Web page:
Caper Bush Planting and Care Guide
Quick Facts About Caper Bush
Caperbushes are mainly used for their fruit, which are rich in micronutrients. Simply known as Caper, the berries or flower buds are widely used pickled as a vegetable condiment. Other parts of of the plants are used in the manufacturing of medicines and cosmetics.
Caper Bush seeds can be difficult to germinate. It's best to soak the seeds overnight, and then put the seeds in with some moist soil and place in the refrigerator for a month or more prior to sowing the seeds.
Caper plants perform best in hot climates and are only perennial in Zones 9 - 11. Place the plants in full sun and in well-draining soil. For cooler Zones, grow Caper Bush in pots so that the plants can be brought indoors in the winter.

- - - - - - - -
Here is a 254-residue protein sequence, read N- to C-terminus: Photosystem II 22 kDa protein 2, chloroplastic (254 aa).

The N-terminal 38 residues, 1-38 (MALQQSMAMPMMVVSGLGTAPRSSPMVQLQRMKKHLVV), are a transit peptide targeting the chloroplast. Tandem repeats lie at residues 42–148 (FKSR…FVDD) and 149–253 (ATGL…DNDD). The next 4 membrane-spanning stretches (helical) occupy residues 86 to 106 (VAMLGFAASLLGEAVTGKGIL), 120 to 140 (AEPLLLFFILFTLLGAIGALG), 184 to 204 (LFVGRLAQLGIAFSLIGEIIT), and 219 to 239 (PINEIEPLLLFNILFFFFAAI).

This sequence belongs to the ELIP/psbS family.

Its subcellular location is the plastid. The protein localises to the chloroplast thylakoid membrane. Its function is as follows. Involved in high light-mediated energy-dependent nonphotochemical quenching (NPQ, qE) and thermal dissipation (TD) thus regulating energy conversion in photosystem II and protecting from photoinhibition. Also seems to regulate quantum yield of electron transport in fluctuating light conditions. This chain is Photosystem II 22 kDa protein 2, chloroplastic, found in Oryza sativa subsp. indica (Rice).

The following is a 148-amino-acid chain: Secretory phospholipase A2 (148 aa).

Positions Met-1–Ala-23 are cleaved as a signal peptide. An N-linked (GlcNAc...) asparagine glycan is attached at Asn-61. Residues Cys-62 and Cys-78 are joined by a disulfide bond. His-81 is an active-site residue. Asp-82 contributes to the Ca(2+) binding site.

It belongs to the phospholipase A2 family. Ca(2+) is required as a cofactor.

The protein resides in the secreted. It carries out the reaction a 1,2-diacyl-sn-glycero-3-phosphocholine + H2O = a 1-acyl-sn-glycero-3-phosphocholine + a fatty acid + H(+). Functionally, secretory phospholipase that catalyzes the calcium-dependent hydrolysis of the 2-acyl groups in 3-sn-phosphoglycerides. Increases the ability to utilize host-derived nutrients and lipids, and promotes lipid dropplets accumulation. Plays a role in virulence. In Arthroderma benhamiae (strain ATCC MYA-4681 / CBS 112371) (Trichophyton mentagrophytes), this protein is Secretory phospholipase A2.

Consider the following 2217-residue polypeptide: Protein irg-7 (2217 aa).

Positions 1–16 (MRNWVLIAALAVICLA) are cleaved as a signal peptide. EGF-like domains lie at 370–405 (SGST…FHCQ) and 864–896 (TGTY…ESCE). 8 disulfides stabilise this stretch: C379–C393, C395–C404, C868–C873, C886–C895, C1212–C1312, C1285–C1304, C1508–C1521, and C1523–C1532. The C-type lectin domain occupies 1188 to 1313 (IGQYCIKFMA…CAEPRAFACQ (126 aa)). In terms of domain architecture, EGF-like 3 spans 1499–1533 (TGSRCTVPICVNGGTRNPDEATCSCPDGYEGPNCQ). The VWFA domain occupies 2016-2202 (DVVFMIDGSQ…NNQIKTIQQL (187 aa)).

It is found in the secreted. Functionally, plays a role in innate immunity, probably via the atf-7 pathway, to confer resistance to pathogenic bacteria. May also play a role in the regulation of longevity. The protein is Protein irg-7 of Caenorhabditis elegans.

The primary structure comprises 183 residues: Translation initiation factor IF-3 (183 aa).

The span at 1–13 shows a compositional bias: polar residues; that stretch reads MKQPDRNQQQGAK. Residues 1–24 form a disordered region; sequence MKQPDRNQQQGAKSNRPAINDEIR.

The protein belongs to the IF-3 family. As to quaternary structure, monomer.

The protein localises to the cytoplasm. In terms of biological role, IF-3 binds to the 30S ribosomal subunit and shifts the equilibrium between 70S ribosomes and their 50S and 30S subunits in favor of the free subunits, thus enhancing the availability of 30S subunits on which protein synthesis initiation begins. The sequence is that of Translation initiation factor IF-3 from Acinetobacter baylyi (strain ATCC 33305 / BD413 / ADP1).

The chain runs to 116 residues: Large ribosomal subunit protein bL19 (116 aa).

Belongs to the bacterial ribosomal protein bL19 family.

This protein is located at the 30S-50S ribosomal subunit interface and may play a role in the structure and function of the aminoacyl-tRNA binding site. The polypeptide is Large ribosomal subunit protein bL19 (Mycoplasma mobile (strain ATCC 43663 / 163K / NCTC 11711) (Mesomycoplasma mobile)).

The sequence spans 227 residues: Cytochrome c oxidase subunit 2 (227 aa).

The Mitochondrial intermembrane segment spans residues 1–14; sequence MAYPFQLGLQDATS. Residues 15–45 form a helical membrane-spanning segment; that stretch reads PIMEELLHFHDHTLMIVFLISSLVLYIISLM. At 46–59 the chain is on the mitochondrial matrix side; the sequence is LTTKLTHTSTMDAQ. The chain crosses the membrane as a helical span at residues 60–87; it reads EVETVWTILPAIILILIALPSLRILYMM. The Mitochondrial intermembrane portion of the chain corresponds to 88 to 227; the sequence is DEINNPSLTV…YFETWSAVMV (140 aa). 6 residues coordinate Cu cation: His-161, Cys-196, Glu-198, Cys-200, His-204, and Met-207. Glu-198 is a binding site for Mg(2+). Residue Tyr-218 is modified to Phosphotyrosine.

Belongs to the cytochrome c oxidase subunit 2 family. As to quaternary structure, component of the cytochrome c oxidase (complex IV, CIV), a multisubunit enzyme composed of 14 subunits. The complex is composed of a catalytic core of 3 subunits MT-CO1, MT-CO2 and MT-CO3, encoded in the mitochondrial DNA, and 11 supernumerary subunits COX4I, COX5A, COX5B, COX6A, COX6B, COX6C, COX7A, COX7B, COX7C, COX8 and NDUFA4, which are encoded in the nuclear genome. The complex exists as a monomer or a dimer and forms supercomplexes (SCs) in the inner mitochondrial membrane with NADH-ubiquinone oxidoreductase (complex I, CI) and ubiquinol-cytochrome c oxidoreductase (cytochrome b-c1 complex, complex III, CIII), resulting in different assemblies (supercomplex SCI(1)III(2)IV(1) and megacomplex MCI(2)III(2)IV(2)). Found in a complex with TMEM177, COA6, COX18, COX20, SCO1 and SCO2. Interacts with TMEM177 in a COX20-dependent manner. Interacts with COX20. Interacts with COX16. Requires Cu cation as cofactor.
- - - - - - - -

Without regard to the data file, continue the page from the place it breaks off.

How to Plant Caper Bush
- After a cold treatment, sow the Caper seeds in moist soil in starter trays
- Keep the seeds in consistently warm temperatures, in a bright location, but not in direct sun
- Carefully work with seedlings as they don't like to have their roots disturbed
- Harden off and transplant into the garden or in larger pots
Care And Maintenance
- Once established, Caper plants do not require much care
- Minimal water is needed
- For the first couple of years, a slow release fertilizer in the spring is helpful
- Do not prune young plants, but for older plants, hard pruning will encourage more blooms
- Harvest buds during the summer that are dark green, tight and at least 1/4 inch wide
- Sun dry the buds prior to pickling